I will admit, those ocean views really got me yearning for more of Ireland’s natural beauty. Luckily for me, the serene lakes of the Delphi Valley, also called the Doolough Valley, turned out to be the ideal place to quench my thirst for nature and quiet solitude.
The Doolough Valley also contains a small Famine Memorial, an essential stop for anyone interested in Irish history. This was the site of a particularly devastating incident during the Famine, which is commemorated with an annual walk 11-mile walk through the striking landscape.
Next on the weekend agenda was the stunning Kylemore Abbey, a place I would have sworn only existed on postcards had I not seen it with my own eyes. It’s the largest tourist attraction in the west of Ireland, and there are plenty of tourist buses from Galway City that wind through the beautiful Connemara scenery to get there. Once onsite, I was able to take in the dazzling and still-functioning nunnery, the historic Gothic Church, and the lush Victorian walled gardens.
Before leaving this tranquil Irish paradise, I took a long stroll along the grounds, only managing to cover a bit of the site’s 1,000 acres but continually encountering dreamlike tableaus like this one very near the attraction’s cafe and artisan gift shop.
Thinking that I must have seen all of quintessential Ireland by now, I settled back into Galway for the next few weekends before the Wild Atlantic Way inevitably called to me again. This time I wanted to get a better idea of Irish history, so I hopped on a southwest-bound bus back into the beautiful Burren in County Clare. It turns out I was able to venture much farther into Irish history than I realized - to about the year 3,500 B.C. The Poulnabrone Dolmen, a massive tomb from the neolithic era, is still standing here.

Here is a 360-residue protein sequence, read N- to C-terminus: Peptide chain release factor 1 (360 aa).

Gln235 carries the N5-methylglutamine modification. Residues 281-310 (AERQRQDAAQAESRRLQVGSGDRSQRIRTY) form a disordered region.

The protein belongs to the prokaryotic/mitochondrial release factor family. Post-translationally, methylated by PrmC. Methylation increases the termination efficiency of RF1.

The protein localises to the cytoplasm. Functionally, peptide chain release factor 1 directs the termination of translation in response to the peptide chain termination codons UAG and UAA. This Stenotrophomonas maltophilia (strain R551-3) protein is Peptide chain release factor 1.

To my delight, on all of my trips along the Wild Atlantic Way, those famous colorful Irish sheep could be seen from the windows. Often lacking fences, farmers mark their sheep in bright colors to determine which ones belong to them. Adorable, don’t you think?
Galway International Arts Festival - An Extraordinary Way to End the Summer
After experiencing so much of what the Wild Atlantic Way has to offer, I was happy to settle back into Galway mid-July (now feeling a lot like home, to tell the truth) and watch that bright blue tent that heralds the beginning of the annual Galway International Arts Festival rising into the sky.
Now the iconic symbol of GIAF, the Festival Big Top tent hosts what is essentially a mini music festival within a festival, welcoming popular Irish bands (think Kodaline and The Coronas) as well as international acts (Chic featuring Nile Rodgers, Elvis Costello, The National and many more).
I would get to experience quite a few Festival Big Top shows in Galway before leaving, as well as a seemingly endless mix of other cultural events - theatre events, art galleries, street spectacles and comedy shows.
Remarkably, all of the 200 events of the festival, which was named in the Top 5 Summer Festivals in Europe by The Guardian newspaper, are within walking distance, taking place in the main in the heart of the city. A general buzz of excitement seemed to descend on the city mid-July, which locals tell me always happens around the two weeks of the festival.
All in all, my experience of Galway and Ireland’s Wild Atlantic Way far surpassed what I imagined back in the States. It turns out there’s a lot of truth in all those wistful stories from your Irish grandmother or faithful barman at the local Irish pub and a great many reasons why so many Americans dream of their own Irish adventures.
Unfortunately, though, no sign of the Lucky Charms mascot. Looks like I’ve still got some exploring to do!
By Carly Zimmerman